The SECURE act changed the rules on payouts from IRAs and 401(k)s, and shortened the payout times for IRAs or 401(k)s to beneficiaries or heirs. There may not be a lot of legal planning options for these types of accounts, but my financial planner friends tell me that there are some financial planning options to re-position these types of assets. As an estate planning attorney, I may need to refer you to someone else to help explore what to do with IRA and 401(k) assets, but I do always want to make sure you are aware of the need to plan for these types of assets.
Don’t Assume What Will Happen to Your Assets
You may think you know exactly what will happen to your assets when you die. Many people I talk to think that they know what will happen if they die prior to their spouse – that everything will go to their surviving spouse. Under the default rules, this is the case if you have only been married once and all of your kids are also the kids of your spouse.
If you are on your second marriage, or one spouse has children from a different relationship, the default rules quickly get complicated concerning who gets what assets, and not everything just goes to your spouse. You don’t want to make the mistake of assuming you know where everything will go just because it makes sense to you, or because that is what you want to have happen.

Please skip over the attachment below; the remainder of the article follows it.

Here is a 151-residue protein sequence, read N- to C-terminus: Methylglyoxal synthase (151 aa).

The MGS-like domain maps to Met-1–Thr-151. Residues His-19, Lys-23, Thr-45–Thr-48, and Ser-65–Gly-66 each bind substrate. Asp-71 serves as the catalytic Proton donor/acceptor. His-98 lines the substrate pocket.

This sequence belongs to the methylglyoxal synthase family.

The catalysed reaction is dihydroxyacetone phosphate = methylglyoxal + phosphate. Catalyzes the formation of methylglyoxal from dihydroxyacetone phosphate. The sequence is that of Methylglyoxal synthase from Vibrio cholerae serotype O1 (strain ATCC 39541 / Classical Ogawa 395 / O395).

Instead, you are better served by spelling out what will happen, and setting up your estate plan to ensure your wishes are carried out according to your own desires, and not left to the default rule of what happens when you die without a will or trust. You can modify the default rules to make sure what you want to have happen to your assets will be done after you pass away.
You Can’t Assume Everyone Knows Your Wishes